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Flexibility within a Crisis: The European Competition Network’s Response to COVID-19

On March 23, 2020, the European Commission announced that all competition authorities in the European Competition Network (ECN) (the Commission, the European Surveillance Authority, and the national competition authorities of each EU/EEA Member State) issued a joint statement on how to apply the European competition rules during the COVID-19 crisis.

More specifically, the joint statement underlines that European competition rules (along with the domestic rules of each EU/EEA Member State) are flexible enough to take into account changes in market circumstances such as those caused by the crisis. The joint statement states that:

  • The ECN it is fully aware of the social and economic consequences triggered by the COVID-19 outbreak in the EU/EEA.

  • The different EU/EEA competition instruments have mechanisms to take into account, where appropriate and necessary, market and economic developments. Competition rules ensure a level playing field between companies. This objective remains relevant also in a period when companies and the economy as a whole suffer from crisis conditions.

  • The ECN understands that this extraordinary situation may trigger the need for companies to cooperate to ensure the supply and fair distribution of scarce products to all consumers. In the current circumstances, the ECN will not actively intervene against necessary and temporary measures put in place to avoid a shortage of supply.

  • Considering the current circumstances, such measures are unlikely to be problematic, since they would either not amount to a restriction of competition under Article 101 of the Treaty on the Functioning of the European Union (TFEU) / Article 53 of the EEA Agreement or otherwise generate efficiencies that would most likely outweigh any such restriction. If companies have doubts about the compatibility of such cooperation initiatives with EU/EEA competition law, they are encouraged to contact the European Commission, the EFTA Surveillance Authority or the applicable national competition authority concerned at any time for informal guidance.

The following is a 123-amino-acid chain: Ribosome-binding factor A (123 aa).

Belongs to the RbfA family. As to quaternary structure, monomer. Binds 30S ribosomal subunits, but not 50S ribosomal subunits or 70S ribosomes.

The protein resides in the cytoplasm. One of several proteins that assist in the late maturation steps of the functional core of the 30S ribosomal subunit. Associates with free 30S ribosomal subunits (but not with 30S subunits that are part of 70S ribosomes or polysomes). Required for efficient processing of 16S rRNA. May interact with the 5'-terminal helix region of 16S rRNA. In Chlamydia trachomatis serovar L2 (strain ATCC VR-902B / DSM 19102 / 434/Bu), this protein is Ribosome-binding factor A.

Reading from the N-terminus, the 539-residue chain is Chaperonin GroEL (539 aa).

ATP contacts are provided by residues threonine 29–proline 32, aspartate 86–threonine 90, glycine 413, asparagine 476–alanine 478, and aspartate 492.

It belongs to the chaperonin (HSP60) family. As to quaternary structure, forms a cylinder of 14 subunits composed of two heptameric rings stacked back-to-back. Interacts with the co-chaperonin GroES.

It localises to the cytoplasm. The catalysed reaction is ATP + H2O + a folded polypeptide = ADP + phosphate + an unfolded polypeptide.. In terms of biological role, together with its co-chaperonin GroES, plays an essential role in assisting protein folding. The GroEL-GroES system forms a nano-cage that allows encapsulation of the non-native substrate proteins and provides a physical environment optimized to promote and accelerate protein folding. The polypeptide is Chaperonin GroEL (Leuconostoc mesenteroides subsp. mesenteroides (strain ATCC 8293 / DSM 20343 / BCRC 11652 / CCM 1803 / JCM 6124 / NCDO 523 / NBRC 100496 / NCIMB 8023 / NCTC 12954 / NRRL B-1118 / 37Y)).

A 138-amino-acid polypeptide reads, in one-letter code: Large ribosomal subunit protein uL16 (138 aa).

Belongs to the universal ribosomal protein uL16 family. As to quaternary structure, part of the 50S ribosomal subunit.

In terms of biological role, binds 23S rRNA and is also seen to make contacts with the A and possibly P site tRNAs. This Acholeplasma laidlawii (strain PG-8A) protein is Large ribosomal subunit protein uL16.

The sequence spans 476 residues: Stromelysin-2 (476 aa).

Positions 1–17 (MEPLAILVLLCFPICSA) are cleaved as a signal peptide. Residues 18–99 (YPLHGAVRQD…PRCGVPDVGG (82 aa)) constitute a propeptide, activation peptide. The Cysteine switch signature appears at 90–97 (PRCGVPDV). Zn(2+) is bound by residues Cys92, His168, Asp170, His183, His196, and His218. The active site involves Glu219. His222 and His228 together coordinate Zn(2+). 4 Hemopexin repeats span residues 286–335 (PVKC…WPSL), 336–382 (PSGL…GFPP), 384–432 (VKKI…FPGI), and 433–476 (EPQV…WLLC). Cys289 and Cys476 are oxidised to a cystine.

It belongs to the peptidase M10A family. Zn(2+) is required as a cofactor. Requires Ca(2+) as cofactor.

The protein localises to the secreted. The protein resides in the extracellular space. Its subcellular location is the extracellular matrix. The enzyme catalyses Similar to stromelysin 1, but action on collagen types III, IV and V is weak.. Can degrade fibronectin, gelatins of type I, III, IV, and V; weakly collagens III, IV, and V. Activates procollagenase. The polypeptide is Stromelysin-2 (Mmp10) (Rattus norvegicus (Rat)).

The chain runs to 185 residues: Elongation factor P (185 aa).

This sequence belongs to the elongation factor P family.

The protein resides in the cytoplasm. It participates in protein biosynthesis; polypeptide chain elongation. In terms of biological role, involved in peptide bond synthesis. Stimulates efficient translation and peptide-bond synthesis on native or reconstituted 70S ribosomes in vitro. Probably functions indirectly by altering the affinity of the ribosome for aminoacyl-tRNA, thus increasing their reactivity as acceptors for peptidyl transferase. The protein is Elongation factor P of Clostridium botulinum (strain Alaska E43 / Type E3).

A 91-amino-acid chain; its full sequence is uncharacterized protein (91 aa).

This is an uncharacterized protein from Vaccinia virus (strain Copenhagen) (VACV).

• At the same time, the ECN makes clear that it is of utmost importance to ensure that products considered essential to protect the health of consumers in the current situation (such as face masks and sanitising gel) remain available at competitive prices. The ECN will therefore not hesitate to take action against companies taking advantage of the current situation by cartelising or abusing their dominant position.

  • In this context, the ECN points out that the existing rules allow manufacturers to set maximum prices for their products. This could prove useful to limit unjustified price increase at the distribution level.

Outside of the ECN’s joint statement, many competition authorities are implementing legislative changes or otherwise made temporary changes to the rules to ensure their respective competition law regimes have the necessary flexibility to permit relevant conduct required due to the extraordinary circumstances caused by the crisis. See here for more information on certain international changes to applicable competition rules.

© 2020 Proskauer Rose LLP. National Law Review, Volume X, Number 85


About this Author

Jade-Alexandra Fearns Antitrust and competition Lawyer Proskauer London, England
Special Antitrust & Regulatory Counsel

Jade-Alexandra focuses her practice on antitrust and competition law along with international sanctions and other regulatory and compliance related advice across a number of sectors including financial services and banking, sports, automotive, media, manufacturing, consumer goods and telecommunications. She is recommended in the Legal 500 for the following practice areas: EU and Competition; Trade, WTO Anti-Dumping and Customs; and Sport. According to Legal 500, "competition expert Jade-Alexandra Fearns is … recommended for [sports related] regulatory and disciplinary matters."